The day after the biggest inquest in English legal history determined police blunders caused the fatal 1989 stadium crush, the city of Liverpool was due to come together to reflect on the relatives’ arduous 27-year campaign for justice.
The two-year inquest delivered the answer families waited a quarter-century to hear after an original inquest, since quashed in the light of fresh evidence, recorded a verdict of accidental death.
Today’s event will also be a chance to consider where the families’ struggle goes next, with some campaigners insisting prosecutions must now follow over Britain’s worst stadium disaster.
The commemoration outside St. George’s Hall in Liverpool, Northwest England, in the presence of the victims’ families, will be filled with music, speeches and moments of reflection.
The names and ages of the dead were to be displayed on big screens. Some 38 of the victims were between 10 and 19.
The event will conclude with a choir leading the throng through the Liverpool Football Club anthem “You'll Never Walk Alone”.
The commemoration “is an opportunity for the city to come together with the families and campaigners and show the world the overwhelming spirit of comradeship and solidarity that exists in this city towards them”, said Liverpool Mayor Joe Anderson, who will lead the event.
“So many people have been touched by their struggle over nearly three decades.
“They are an example to everyone who seeks out truth and justice.”
Families of the deceased voiced their relief that the jury exonerated Liverpool fans from blame, after examining all the evidence.
The inquests heard testimony that the local police force had decided to blame drunken, ticketless Liverpool fans for the disaster.
Such claims were published in several newspapers at the time.
But the behaviour of Liverpool fans was found in no way to have contributed to the crush outside the ground which led to police opening the gates to alleviate it.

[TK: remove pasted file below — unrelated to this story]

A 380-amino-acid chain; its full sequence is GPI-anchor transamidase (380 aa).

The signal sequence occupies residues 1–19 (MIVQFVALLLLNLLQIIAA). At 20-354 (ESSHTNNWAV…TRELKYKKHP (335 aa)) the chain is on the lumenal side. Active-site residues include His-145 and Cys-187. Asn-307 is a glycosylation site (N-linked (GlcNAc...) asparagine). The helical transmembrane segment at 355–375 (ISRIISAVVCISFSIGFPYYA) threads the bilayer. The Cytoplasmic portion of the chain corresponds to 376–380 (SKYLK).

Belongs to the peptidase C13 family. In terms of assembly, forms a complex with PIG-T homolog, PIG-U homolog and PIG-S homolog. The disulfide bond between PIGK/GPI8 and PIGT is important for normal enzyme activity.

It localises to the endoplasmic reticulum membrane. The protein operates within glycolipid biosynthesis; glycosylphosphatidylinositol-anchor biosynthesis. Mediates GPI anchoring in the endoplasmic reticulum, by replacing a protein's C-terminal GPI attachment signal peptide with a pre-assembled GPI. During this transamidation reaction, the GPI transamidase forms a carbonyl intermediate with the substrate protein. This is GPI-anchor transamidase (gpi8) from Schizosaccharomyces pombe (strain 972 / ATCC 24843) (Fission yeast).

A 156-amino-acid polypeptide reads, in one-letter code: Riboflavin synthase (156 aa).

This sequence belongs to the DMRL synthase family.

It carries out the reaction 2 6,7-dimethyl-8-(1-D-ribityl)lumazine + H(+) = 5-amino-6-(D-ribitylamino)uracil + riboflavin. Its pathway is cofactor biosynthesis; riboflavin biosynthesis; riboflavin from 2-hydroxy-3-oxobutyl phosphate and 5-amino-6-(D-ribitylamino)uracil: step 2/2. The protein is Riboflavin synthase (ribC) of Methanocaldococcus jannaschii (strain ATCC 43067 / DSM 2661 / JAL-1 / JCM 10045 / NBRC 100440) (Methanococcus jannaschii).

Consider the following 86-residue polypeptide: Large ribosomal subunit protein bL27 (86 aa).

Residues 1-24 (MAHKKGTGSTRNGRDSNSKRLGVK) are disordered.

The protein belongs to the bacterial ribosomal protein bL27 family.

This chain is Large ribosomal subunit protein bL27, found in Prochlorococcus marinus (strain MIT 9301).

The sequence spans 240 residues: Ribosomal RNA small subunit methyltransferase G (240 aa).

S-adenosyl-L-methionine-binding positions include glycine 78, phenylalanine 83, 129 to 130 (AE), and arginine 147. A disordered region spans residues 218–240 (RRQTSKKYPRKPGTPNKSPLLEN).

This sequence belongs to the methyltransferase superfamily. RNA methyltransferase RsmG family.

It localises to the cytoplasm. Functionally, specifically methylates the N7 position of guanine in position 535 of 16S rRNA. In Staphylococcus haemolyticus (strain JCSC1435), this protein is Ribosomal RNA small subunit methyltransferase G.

Jurors were asked: “Was there any behaviour on the part of football supporters which may have caused or contributed to the dangerous situation at the Leppings Lane turnstiles?”
They answered with a simple “no”.
Home Secretary Theresa May, the interior minister, was to set out the government’s full response to the inquest’s findings in parliament today.
English inquests only establish how the deceased came by their deaths.
Now there is set to be a particular focus on the role of David Duckenfield, the senior officer in charge of policing Hillsborough on the day of the disaster.
It was Duckenfield who ordered the opening of an exit gate. That enabled 2,000 fans to surge into the already over-full terracing pens behind one of the goals, causing a fatal crush.
Duckenfield, now 71 and retired, admitted at the inquest he told a “terrible lie” in the immediate aftermath of the match by claiming that fans had stormed the gate.
Following today's mass event and media analysis of the inquest’s outcome, attention is likely to shift towards two huge criminal investigations into the disaster, which should conclude by the end of the year.
A police probe is looking at the lead-up to the tragedy and the day of the match itself.
A separate inquiry, the biggest in the police watchdog’s history, is looking at the alleged cover-up attempt afterwards.
That probe has seized 7,000 exhibits including 167 floppy disks which required investigators to buy a 1980s computer.
Some police officers’ pocketbooks were recovered from lofts and garden sheds. Some were covered in rodent droppings.
The police watchdog says it is considering 260 police accounts which appeared to have been amended in some way.
Any decision on charges afterwards could take prosecutors three to six months once the investigations conclude.